Iguana, blending in with the rocks on St. Thomas
: photo by Howard33, 15 January 2010



Lizard, Oregon: photo by Seattle.roamer, 26 July 2009


Lesser Sand Plovers (Charadrius mongolus): photo by Cisticola, 20 April 2009


Long-eared Owl (Asio otus), Carson River, Lyon County, Nevada: photo by fugie, 28 April 1984




Fusco marginatus, Vilnius, Lithuania: photo by Lukas Jonaitis, 30 May 2009

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A 4mm Macroxiphus sp. cricket mimics an ant to ward off predators. Pictured in Dar es Salaam, Tanzania: photo by Muhammad Mahdi Karim, March 2009

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Indian Spectacled Cobra (Naja naja), one of India's most venomous snakes, Hyderabad: photo by Kamalnv, 25 October 2008

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Rhagerhis moilensis (False Cobra) in captivity. The false cobra (Malpolon moilensis) is an opisthoglyphous snake found in parts of Africa and the Middle East. The name "False Cobra" comes from the fact that this is not a cobra. The False Cobra (Malpolon moilensis) is a mildly venomous but harmless colubrid snake which mimics the characteristic "hood" of an Indian cobra's threat display. It imitates a cobra's stance by spreading its neck into a hood and hissing like the cobra. It can grow up to 1.5 metres in length and preys on rodents and lizards: photo by Etienne Boncourt, 2 June 2013


An undercover police officer, who had been marching with anti-police demonstrators, aims his gun at protesters after some in the crowd attacked him and his partner: photo by Noah Berger/AP, 12 December 2014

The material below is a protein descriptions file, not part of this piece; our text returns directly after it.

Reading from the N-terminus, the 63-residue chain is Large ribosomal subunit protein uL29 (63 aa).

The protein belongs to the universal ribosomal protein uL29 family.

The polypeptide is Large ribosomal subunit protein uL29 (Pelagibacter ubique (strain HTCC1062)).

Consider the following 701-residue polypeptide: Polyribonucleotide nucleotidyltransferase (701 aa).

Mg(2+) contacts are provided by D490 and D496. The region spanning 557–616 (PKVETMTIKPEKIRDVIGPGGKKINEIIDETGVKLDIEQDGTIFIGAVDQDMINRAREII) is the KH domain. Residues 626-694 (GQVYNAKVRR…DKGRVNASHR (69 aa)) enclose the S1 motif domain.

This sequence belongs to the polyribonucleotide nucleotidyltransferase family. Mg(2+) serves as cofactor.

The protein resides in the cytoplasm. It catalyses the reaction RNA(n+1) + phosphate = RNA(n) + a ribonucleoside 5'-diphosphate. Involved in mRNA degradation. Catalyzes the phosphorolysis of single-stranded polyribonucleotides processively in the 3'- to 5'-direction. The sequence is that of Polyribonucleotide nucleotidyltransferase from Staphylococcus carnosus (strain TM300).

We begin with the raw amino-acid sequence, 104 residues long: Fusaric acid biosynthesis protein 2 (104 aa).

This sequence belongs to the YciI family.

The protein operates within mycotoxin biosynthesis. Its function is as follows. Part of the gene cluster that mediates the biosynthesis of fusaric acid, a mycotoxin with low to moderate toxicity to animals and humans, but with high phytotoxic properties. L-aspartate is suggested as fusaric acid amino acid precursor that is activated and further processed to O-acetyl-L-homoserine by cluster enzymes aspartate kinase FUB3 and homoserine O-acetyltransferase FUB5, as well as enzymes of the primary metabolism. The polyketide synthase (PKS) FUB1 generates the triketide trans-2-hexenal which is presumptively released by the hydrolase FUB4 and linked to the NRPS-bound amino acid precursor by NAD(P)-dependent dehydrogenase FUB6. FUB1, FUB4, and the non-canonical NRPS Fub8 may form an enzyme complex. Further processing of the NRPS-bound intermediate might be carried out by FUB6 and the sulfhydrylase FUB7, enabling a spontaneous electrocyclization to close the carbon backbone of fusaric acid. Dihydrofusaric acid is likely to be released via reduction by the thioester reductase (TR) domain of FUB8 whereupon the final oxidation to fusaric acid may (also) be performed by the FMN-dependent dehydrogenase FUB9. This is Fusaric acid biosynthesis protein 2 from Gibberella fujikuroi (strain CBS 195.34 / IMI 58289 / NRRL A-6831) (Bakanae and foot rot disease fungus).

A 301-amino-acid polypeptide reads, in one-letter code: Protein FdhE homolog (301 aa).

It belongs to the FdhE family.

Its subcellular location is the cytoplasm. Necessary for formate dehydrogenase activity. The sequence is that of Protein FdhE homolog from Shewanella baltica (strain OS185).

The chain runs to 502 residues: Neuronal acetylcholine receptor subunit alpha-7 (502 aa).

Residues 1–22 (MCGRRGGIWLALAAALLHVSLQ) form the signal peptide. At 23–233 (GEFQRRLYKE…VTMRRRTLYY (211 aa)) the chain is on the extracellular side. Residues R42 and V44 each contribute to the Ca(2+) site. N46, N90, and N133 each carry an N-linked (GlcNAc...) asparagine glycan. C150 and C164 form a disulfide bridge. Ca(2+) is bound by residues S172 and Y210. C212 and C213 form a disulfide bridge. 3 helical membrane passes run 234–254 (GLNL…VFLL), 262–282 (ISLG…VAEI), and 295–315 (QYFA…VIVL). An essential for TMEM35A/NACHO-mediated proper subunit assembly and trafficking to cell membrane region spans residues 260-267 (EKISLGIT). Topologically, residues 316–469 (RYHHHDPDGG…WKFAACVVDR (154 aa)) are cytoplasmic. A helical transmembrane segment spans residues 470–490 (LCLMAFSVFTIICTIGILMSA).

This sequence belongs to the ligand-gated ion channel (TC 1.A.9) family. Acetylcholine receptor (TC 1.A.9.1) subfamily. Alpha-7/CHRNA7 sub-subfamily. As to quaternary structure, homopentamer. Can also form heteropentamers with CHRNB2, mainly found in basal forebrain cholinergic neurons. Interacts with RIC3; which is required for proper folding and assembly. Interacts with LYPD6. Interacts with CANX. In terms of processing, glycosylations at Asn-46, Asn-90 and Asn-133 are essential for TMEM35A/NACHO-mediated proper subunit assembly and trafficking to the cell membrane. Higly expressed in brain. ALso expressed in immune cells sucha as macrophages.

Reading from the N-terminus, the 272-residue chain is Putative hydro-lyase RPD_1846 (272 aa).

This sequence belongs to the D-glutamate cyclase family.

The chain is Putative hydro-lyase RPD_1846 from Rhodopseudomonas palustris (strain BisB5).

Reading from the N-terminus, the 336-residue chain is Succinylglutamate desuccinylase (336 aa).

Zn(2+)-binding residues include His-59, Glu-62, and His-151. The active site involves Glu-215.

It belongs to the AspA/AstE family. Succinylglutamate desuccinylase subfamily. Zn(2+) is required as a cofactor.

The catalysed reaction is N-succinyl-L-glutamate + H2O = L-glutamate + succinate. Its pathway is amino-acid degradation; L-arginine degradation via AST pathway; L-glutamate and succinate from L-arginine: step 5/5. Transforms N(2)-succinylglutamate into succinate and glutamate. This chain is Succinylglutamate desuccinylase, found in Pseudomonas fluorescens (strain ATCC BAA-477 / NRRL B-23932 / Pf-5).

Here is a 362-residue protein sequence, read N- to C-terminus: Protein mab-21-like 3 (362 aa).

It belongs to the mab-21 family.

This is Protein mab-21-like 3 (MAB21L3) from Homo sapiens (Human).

Oakland undercover officer who drew gun on protesters 'could have shot anyone'. After their cover was blown, two plainclothes officers found themselves in a melee with demonstrators and a freelance photographer captured the incident on film: Nicky Woolf and Jessica Glenza, The Guardian, 12 December 2014

An undercover California highway patrol officer who infiltrated protests against police violence in Oakland pulled a gun on demonstrators after his and his partner’s cover was blown.

Michael Short, a freelance photographer who was covering the protest for the San Francisco Chronicle and witnessed the incident, told the Guardian that after the crowd realised that the pair were undercover officers, they became “incensed”.

One of the protesters snatched the beanie from the head of the smaller of the two officers. Immediately afterwards, another member of the crowd ran up from behind and punched the same officer in the head, knocking him to the ground.

The shorter officer stood up and tackled his assailant, at which point the other officer, who was already brandishing his baton, drew his gun and pointed it at the crowd, which was surging forward.

This is the moment that Short captured on film.

After drawing his weapon, the taller officer radioed for backup. According to Short, between 20 and 25 uniformed officers who had been accompanying the protest arrived and pushed back the crowd. “Everyone was yelling and screaming,” said Short.

Short said that the danger didn’t really register with him in the moment. “In retrospect, yeah, it was scary,” he said. “One little slip and he could have shot anyone in the crowd, including myself.”

The two officers have not yet been named, though the California Highway Patrol’s Golden Gate division has confirmed that there were two plainclothes officers at the protest, and that one of them had drawn his weapon.


An undercover officer points his gun at the crowd while his partner subdues a protester who struck him in the back of the head, as demonstrations continue for a fifth night in Oakland on Wednesday, Dec. 10, 2014. Photo: Michael Short / Special To The Chronicle / ONLINE_YES

An undercover officer points his gun at the crowd while his partner subdues a protester, as demonstrations continue for a fifth night in Oakland: photo by Michael Short / San Francisco Chronicle, 10 December 2014

An under cover officer points his gun at the crowd while his partner subdues a protester who struck him in the back of the head, as demonstrations continue for a fifth night in Oakland on Wednesday, Dec. 10, 2014. Photo: Michael Short / Special To The Chronicle / ONLINE_YES


An under cover officer points his gun at the crowd while his partner subdues a protester, as demonstrations continue for a fifth night in Oakland: photo by Michael Short / San Francisco Chronicle, 10 December 2014